Low interest rates, safe jobs (or pensions) and salaries rising faster than the rate of inflation all combine to make "the worst" not that bad at all, especially if the government are shelling out 12% percent of GDP per annum to pay for it all. But as Javier Díaz-Giménez, economy professor at IESE business school says (and S&P's well know) “It is easy to raise the deficit to 10 per cent of GDP....But we really don’t know how to get back down to a deficit of 3 per cent of GDP.” This then is the problem, especially as a reducing deficit, rising taxes and utility charges, and eventually rising interest rates all make the task of restoring economic growth seem a rather daunting one.

Think about it this way: Spain's construction industry amounted to around 12 percent of GDP, now government borrowing of around the same size has stepped in to fill the gap, but once this poly-filla solution no longer holds, where is the employment creating activity to come from? As Michael Hennigan, Founder and Editor of Finfacts Ireland says in the (similar) Irish context:

"The scale of the task of creating sustainable jobs in the international tradable goods and services sectors, is illustrated... by stark statistics from State agency, Forfás, which show that in the ten years to 2008, less than 4,000 net new jobs were added by foreign and Irish-owned firms, while overall employment in construction, the public sector, retail and distribution, expanded by over half a million......Total Irish employment in December 1998 was 1.54 million and was 2.05 million in December 2008 - a surge of 33 per cent. In the peak boom year of 2006, 83,000 new jobs were added in the economy while direct job creation in the export sectors was less than 6,000."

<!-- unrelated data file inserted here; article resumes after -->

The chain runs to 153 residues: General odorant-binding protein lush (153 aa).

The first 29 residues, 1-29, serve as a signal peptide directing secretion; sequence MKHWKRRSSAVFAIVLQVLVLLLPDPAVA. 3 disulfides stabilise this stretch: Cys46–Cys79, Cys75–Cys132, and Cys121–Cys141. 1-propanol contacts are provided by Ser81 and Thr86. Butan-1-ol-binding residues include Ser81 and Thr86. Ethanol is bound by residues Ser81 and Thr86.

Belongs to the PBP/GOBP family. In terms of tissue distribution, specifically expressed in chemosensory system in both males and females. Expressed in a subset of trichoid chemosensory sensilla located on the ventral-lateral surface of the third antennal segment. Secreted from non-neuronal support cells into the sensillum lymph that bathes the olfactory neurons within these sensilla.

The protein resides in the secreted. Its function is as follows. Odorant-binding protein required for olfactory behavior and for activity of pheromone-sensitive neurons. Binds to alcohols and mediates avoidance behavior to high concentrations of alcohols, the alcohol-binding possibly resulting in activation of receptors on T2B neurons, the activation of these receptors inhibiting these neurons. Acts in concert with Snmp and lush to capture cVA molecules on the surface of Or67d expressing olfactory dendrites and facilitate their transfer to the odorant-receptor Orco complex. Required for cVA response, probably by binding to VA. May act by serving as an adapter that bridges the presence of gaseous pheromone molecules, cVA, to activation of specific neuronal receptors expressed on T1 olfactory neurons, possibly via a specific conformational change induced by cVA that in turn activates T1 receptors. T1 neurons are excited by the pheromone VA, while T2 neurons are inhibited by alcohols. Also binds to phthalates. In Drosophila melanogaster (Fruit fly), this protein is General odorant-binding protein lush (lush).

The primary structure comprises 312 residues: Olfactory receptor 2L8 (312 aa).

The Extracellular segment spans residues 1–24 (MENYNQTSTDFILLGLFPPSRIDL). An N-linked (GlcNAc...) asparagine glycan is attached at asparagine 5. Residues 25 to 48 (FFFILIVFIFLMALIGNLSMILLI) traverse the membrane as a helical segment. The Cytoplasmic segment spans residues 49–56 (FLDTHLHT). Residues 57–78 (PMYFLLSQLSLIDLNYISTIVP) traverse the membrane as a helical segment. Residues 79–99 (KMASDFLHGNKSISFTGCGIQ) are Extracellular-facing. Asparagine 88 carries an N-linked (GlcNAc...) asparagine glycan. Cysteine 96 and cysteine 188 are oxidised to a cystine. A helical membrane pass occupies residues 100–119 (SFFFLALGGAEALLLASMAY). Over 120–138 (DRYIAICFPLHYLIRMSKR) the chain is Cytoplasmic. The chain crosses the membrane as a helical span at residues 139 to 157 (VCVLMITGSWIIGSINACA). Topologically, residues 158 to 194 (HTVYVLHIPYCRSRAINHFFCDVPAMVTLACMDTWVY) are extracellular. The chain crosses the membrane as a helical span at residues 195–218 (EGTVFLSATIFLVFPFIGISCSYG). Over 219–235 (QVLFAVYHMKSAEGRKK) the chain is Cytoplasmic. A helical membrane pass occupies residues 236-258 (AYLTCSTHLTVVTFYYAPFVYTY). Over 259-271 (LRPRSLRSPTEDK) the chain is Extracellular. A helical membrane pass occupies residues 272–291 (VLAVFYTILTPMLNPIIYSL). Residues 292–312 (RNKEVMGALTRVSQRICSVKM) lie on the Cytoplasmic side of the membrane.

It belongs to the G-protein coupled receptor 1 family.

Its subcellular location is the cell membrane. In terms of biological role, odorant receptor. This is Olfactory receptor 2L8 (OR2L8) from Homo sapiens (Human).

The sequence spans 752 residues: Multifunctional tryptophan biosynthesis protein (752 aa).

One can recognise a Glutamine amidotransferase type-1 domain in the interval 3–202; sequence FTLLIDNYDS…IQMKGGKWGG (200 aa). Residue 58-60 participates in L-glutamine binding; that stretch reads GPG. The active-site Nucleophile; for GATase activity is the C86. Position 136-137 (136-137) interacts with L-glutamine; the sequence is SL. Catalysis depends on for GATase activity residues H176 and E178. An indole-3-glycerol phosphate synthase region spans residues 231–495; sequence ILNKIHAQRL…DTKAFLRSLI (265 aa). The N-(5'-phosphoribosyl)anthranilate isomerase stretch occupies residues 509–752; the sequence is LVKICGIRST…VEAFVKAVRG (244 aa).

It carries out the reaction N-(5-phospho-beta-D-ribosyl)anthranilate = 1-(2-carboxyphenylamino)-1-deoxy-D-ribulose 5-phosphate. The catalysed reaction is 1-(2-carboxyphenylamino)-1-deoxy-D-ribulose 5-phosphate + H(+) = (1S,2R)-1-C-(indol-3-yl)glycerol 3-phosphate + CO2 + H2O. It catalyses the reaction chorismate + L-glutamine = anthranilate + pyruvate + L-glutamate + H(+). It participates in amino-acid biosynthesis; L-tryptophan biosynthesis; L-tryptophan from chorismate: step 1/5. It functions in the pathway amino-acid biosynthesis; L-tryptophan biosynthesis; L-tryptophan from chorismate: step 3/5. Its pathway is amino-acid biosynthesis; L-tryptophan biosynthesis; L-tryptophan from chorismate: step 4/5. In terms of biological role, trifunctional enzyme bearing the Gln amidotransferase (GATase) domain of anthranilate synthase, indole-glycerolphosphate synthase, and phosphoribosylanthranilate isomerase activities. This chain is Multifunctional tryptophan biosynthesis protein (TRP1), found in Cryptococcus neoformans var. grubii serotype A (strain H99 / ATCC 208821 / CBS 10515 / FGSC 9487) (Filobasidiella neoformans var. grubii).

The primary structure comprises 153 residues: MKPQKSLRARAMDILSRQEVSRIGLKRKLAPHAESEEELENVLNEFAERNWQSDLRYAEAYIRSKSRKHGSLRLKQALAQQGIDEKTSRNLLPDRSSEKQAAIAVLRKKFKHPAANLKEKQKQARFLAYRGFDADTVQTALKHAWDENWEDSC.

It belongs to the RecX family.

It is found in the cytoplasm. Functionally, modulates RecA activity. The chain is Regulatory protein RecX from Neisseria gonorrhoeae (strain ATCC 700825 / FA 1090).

I don't have the comparable Spanish figures to hand, but the situation is surely not that different.

Meanwhile Spanish Industry and Services Show No Real Signs Of Recovery

There was no let up in the contraction in the Spanish manufacturing sector in November, and PMI data pointed to a further deterioration of operating conditions. Moreover, the rates of decline of key variables such as output, new orders and employment all accelerated during the month, with the seasonally adjusted Markit Purchasing Managers’ Index falling to 45.3, from 46.3 in October. The Spanish manufacturing PMI has now been below the neutral 50.0 mark for two years, with the latest reading being the lowest since last June.

Commenting on the Spanish Manufacturing PMI survey data, Andrew Harker,
economist at Markit, said:

“The Spanish manufacturing sector looks set to endure a bleak winter period, characterised by falling new business, job cuts and heavy price discounting. The glimpse of a possible recovery seen during the summer appears to have been only a temporary reprieve, with even the stabilisation of demand now seeming some way off again.”

The impression gained from the PMI data is broadly confirmed by the monthly output statistics supplied by the Spanish statistics office (INE) to Eurostat. True, in October the output index was up fractionally over September (a preliminary 0.29% on a seasonal and calendar adjusted basis), but there is no sign of any sort of recovery and the drift is still downwards.

Output has now fallen around 32% from its July 2007 peak.

Nor is the situation in the Spanish services sector much better, and November PMI data indicated that operating conditions among Spanish service providers worsened again during the month, and at a sharper pace than in the previous survey period. Business activity, new business and employment all fell more quickly than in October. The headline seasonally adjusted Business Activity Index – which is based on a single question asking respondents to report on the actual change in business activity at their companies compared to one month ago – dropped to 46.1 in November, from 47.7 in the previous month. The latest reading pointed to the fastest rate of decline since August.

The situation is also confirmed by the Spanish INE Services Activity Index, which shows that activity was down 7.9% in October over October 2008, following a 9.8% drop in October 2008 over October 2007.